If you have an absolutely regular twenty-eight-day cycle, you will ovulate around day 14 (counting the first day of your menstrual period as day 1). If you have a longer cycle, you will probably ovulate a little later. If you have a shorter cycle, you will probably ovulate earlier.

However, the time between ovulation and the beginning of the next period remains about fourteen days no matter how long or short your cycle; it is the beginning of the cycle whose length varies. So if you have a thirty-five-day cycle, you will probably ovulate on day 21, whereas if you have a twenty-five-day cycle, you are likely to ovulate on day 11. This means that if you know when you ovulate, it is easy to predict when you will get your period. But it does not mean that if you know when your last period began, you know when you are next going to ovulate.

How does the calendar method work?

People who use the calendar or rhythm method in its plainest version use a calendar to predict future menstrual cycles, assuming they will be like past ones. These observations can help you guess a couple of days in advance when you probably will ovulate, though no one is absolutely regular every month every year. Use this method in conjunction with the basal body temperature method and/or the cervical mucus method, and if any sign suggests that you might be ovulating, abstain from vaginal intercourse (or use a backup method of contraception).

Kimberley usually has a menstrual cycle that varies between twenty-five and thirty days. If her shortest period is twenty-five days, then she probably ovulates no earlier than day n; if her longest cycle is thirty days, then she can ovulate as late as day 16. Her fertile period is likely to be between days 11 and 16.

However, because sperm can still fertilize an egg for two or three days after they are ejaculated, to be on the safe side, she should add a couple of days to day 16. And maybe she is ovulating just a littler earlier than she thinks, so she should add a day or so to the beginning of the fertile period, pushing the starting date back to day 9. So between days 9 and 18, Kimberley and her partner should abstain from unprotected intercourse.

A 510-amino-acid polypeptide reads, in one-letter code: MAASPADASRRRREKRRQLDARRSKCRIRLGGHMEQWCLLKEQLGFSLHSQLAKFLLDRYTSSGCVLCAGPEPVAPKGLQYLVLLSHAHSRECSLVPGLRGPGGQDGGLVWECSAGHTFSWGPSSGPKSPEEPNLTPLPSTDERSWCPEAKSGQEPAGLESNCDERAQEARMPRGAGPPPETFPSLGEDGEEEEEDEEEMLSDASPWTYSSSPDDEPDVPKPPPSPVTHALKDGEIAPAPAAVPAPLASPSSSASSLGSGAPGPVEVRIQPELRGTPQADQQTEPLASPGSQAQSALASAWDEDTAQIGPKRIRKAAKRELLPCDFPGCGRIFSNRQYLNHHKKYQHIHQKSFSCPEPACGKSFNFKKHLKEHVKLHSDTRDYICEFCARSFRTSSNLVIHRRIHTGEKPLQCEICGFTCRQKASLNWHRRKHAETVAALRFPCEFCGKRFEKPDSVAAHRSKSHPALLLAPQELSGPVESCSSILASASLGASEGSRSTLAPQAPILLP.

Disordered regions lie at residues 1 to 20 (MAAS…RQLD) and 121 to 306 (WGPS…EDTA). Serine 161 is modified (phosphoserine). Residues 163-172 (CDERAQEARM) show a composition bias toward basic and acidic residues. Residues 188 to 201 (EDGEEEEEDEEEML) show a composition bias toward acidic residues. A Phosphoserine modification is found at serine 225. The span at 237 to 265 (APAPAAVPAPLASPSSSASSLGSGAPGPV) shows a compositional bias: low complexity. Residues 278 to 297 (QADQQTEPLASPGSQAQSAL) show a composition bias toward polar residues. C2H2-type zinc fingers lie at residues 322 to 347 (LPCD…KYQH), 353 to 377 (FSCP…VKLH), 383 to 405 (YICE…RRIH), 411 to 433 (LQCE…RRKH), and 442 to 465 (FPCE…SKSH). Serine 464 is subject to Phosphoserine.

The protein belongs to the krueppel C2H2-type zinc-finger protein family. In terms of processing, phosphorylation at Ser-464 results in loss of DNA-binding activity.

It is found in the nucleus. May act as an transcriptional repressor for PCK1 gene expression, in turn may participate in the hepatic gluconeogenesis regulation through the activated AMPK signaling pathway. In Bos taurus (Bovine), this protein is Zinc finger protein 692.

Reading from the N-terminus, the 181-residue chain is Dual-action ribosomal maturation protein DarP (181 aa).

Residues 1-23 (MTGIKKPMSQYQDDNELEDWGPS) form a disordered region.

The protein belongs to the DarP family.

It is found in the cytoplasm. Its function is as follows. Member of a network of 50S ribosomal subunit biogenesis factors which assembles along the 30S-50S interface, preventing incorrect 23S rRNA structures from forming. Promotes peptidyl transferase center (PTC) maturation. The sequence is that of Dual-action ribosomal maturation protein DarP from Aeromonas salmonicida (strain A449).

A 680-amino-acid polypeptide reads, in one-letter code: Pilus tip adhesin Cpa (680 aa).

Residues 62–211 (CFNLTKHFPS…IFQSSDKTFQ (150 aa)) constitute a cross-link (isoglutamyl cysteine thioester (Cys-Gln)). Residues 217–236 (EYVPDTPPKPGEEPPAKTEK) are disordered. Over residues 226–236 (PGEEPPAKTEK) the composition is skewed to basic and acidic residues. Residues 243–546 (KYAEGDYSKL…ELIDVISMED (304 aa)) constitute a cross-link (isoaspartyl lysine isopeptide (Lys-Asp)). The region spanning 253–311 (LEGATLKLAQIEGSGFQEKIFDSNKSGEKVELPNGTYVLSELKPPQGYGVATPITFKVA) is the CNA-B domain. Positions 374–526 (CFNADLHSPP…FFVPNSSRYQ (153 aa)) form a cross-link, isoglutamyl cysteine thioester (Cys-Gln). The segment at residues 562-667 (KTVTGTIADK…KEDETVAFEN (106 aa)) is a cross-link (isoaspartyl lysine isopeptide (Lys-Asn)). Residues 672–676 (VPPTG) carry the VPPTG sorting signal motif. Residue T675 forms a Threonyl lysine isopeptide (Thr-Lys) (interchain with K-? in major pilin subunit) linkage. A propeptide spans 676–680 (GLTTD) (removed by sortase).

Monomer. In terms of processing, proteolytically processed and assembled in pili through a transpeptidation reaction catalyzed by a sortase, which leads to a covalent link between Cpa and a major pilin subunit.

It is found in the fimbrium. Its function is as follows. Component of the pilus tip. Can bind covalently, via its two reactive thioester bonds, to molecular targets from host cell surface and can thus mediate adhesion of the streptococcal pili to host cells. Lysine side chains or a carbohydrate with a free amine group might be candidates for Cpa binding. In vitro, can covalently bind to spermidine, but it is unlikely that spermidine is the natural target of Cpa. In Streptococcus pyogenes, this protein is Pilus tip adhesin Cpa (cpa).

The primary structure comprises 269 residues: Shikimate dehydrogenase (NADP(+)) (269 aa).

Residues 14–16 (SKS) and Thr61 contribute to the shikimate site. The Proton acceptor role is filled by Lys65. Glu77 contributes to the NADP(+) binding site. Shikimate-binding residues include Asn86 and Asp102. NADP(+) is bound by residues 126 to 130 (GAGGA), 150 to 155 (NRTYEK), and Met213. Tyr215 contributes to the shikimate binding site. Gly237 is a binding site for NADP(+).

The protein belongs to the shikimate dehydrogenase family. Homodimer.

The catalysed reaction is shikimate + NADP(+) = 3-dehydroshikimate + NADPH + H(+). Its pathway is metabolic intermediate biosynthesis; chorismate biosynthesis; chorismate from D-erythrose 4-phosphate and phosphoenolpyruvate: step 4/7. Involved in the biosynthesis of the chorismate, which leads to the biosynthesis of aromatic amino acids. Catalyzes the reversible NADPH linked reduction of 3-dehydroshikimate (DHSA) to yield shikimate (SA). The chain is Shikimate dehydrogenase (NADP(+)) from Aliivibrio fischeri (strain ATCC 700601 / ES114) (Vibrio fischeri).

How do you find your safe days?

On a regular calendar, circle day 1 of your period, the day bleeding begins. Continue to circle day 1 every month for at least eight months, preferably a year. To determine your safe days, find the shortest cycle on your calendar. Subtract 18 from the total number of days: If your shortest cycle was 26 days, then 18 from 26 leaves 8. Starting with day 1 of your period, count forward 8 days. Mark that date on your calendar with an X or a special color. It is the first day you are likely to be fertile. You should abstain from intercourse beginning on that date (or use backup contraception). The longer the time of abstinence, the more reliable the method. Some people suggest subtracting 21 instead of 18; although you will be safer, you will be able to have intercourse on fewer days.

To find your last fertile day, subtract 11 days from your longest cycle. Say it was 30 days, so that leaves 19. Mark that date on your calendar as well, with another X or another colored mark. It is the last day you must abstain or use backup contraception.

Your safe days are between the Xs (or the colored marks). The other days are unsafe. If any other sign — a change in cervical mucus, or a drop in the basal body temperature, or spotting, or a twinge of ovarian pain — suggests that you may be ovulating, then you must abstain or use backup contraception until you have reached the next safe day.

Why does the rhythm method fail?

If your cycles are absolutely regular and you conscientiously avoid intercourse on your fertile days, the method works reasonably well. It fails when you ovulate much earlier (or later) than you think you will, or when sperm remain potent much longer than you anticipate.

Alesse

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